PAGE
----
Among the growing list of mysterious chronic illnesses is multiple chemical sensitivity (MCS). Easily mistaken for chronic fatigue syndrome, fibromyalgia, and biotoxin-related illnesses, MCS is difficult to diagnose. The associated symptoms are vague and run the gamut from cardiorespiratory to neurological and are capable of affecting nearly every organ system. MCS is unique from its masquerades in that exposure to low, nontoxic, levels of various chemicals is the trigger for many of its symptoms. With an unknown etiology, an unclear pathophysiology, and no known objective tests to detect it, MCS becomes underdiagnosed while continuing to plague a rising number of people. Its victims are equally frustrated as they seek a diagnosis and help, but often, in futility.
The chemicals known to trigger MCS most often include pesticides and volatile organic compounds (VOCs) such as perfumes, paint fumes, aerosols, cleaners, and formaldehyde out-gassing from furniture, workplace buildings, and new housing materials. Previously, it was thought that MCS only affected those with longstanding occupational chemical exposure, but it is now being seen in individuals with almost no history of overexposure to chemical hazards. As pesticide and chemical residues increasingly invade our air, soil, and water supply, it may become more important to consciously advise the use of air and water purifiers, the consumption of more organic foods, and the avoidance of chemical cleaners and body care products to prevent the development of MCS.
Immune dysfunction has been proposed as a component of MCS. When plasma cytokine levels were compared between 150 individuals with MCS and 148 healthy controls, plasma levels of interleukin-1β, -2, -4, and -6 were significantly increased, tumor necrosis factor-α was borderline significantly increased, and interleukin-13 was significantly decreased in the MCS group. These results suggest systemic inflammation and a deviating Th2-associated cytokine response not involving the common IgE-mediated mechanisms.
Neurological sensitivity is commonly reported among those with MCS. The oldest and most widely accepted theory explaining the pathophysiology of this reaction is the nitric oxide/peroxynitrite theory. It has been proposed that exposure to chemical toxicants activate the N-methyl-D-aspartate (NMDA) receptors in the hippocampus, leading to increased levels of nitric oxide and peroxynitrites. These free radicals generate oxidative stress and increased inflammatory cytokines, initiating low-grade systemic inflammation and neurological inflammation, as seen in MCS. Furthermore, nitric oxide is a retrograde messenger stimulating the release of neurotransmitters such as glutamate, causing excessive NMDA activity. A vicious cycle ensues. Other studies have supported the idea that increased NMDA activity is involved in MCS.
But why would chemical toxicants stimulate NMDA activity in some individuals, but not in others? Genetics may provide one explanation. Researchers have identified specific genetic polymorphisms that may be associated with inadequate chemical detoxification, increasing an individual’s risk of developing MCS. DNA samples were collected from 324 subjects; genes, which encode enzymes affecting the metabolic activation of a large number of xenobiotic compounds, were selected and analyzed in order to determine their influence on genetic predisposition chemical sensitivity. Analyzed genes included cytochrome P450 (CYP) 2E1, N-acetyl transferase (NAT) 2, glutathione S-transferase (GST) M1, GSTT1, GSTP1, low Km aldehyde dehydrogenase (ALDH2), and superoxide dismutase (SOD) 2. The results showed significant association between SOD2 polymorphisms, SOD2 allele frequency distribution, and MCS.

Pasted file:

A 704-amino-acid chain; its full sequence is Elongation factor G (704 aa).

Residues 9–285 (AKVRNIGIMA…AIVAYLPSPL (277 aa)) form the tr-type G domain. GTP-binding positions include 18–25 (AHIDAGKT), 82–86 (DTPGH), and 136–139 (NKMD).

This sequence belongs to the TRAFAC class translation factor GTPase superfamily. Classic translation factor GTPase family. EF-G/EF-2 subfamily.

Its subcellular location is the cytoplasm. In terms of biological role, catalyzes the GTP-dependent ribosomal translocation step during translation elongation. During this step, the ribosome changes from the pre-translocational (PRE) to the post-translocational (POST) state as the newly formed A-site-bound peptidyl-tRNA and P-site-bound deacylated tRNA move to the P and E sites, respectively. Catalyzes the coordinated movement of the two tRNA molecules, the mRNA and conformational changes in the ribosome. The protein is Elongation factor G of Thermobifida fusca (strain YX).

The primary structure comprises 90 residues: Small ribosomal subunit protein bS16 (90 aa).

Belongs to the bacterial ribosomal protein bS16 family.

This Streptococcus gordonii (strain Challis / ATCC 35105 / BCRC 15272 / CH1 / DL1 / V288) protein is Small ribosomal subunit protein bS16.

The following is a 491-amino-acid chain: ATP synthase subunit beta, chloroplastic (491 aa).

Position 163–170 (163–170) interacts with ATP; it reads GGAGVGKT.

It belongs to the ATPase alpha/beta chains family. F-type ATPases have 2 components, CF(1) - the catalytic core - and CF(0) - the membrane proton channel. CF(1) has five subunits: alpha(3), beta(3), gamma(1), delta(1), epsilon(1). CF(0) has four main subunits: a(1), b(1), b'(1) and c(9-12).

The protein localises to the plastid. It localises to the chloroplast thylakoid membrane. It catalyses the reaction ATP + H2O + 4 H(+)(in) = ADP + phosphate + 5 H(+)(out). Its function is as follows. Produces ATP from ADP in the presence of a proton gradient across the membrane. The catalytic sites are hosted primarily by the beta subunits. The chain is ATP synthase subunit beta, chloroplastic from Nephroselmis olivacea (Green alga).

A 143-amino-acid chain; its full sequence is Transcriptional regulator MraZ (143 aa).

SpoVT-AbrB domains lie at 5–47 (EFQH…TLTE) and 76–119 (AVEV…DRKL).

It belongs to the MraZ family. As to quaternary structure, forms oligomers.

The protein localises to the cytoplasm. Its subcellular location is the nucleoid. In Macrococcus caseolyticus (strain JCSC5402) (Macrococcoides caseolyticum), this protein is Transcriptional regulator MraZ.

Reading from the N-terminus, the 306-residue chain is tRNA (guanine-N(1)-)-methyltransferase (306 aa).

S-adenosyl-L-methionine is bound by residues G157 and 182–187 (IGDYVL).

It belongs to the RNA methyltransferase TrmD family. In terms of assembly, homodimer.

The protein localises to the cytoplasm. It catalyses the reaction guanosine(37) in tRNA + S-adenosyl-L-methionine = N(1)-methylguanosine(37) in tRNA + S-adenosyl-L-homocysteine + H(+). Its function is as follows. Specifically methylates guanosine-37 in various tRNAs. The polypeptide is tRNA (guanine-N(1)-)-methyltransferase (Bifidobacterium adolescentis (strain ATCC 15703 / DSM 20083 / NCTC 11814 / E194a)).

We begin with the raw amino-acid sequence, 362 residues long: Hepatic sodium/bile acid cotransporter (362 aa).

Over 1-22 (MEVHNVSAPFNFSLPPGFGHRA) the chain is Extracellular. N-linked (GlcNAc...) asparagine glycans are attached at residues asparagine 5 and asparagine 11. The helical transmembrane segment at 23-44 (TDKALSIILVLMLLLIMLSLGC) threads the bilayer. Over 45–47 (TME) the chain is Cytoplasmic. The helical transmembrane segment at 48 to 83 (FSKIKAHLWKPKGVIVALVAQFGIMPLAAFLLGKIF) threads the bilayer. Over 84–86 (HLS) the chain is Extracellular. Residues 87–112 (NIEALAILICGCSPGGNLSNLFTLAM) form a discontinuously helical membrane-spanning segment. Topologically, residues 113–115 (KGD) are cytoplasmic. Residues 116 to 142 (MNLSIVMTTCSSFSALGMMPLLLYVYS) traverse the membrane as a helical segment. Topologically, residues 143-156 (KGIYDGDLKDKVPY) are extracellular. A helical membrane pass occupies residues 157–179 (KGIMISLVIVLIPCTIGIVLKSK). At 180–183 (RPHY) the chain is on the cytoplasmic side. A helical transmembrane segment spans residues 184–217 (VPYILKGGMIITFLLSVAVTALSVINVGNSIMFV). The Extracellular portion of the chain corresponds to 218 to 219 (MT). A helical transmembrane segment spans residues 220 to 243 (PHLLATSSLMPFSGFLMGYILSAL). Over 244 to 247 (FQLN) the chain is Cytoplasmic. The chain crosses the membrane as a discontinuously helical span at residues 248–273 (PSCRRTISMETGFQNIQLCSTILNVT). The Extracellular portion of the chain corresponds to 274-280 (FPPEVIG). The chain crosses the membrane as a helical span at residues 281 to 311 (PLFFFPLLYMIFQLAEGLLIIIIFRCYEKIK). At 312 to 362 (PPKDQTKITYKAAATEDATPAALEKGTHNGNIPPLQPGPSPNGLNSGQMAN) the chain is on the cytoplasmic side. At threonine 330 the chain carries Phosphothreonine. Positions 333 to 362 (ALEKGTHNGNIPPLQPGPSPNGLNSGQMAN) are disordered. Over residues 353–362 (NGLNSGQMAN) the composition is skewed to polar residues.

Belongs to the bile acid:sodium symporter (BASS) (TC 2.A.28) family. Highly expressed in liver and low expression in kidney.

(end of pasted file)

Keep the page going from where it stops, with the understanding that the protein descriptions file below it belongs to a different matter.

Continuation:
In another study of 203 test subjects and 162 controls, polymorphisms for cytochrome P450 (CYP) 2D6, NAT1, NAT2, paraoxonase-1 (PON1), and PON2 were genotyped. Significant differences in genotype distributions for CYP2D6 (which actives and inactivates toxins) and NAT2 (which bioactivates arylamines to protein-binding metabolites) were noted among those with MCS. The gene to gene interaction between CYP2D6 and NAT2 causes rapid metabolism of both enzymes leading to inadequate chemical detoxification and increased risk of MCS. Polymorphisms in PON1 alleles were also noted and an association between MCS and PON1 is supported by previous research that linked PON1 polymorphisms with neurological symptoms in Gulf War syndrome, purportedly caused by exposure to pesticides, vaccines, and other chemicals.
MCS often coexists with psychiatric conditions, loss of energy, difficulty in concentration, depressive feelings, memory disturbances, and fatigue, causing some to believe that this condition is psychogenic. However, increased NMDA activity is linked to memory and learning impairments, with psychosis, and ultimately with excitotoxic brain injury.
The first step in helping those with MCS is to correctly identify the condition, followed by understanding the role of inflammatory cytokines and neurotransmitter dysregulation in expressing its symptoms. Identifying genetic polymorphisms specific to MCS may be useful in confirming a diagnosis. Managing MCS must begin by reducing the overall toxin burden, found throughout the home and work environment, in foods, cleaners, and body care products. Next, it is important to focus on down-regulating the nitric oxide and peroxynitrite cycle. In Part 2, we will focus on specific ways to address this cycle to help manage MCS.
By Nicole Spear, MS, CNS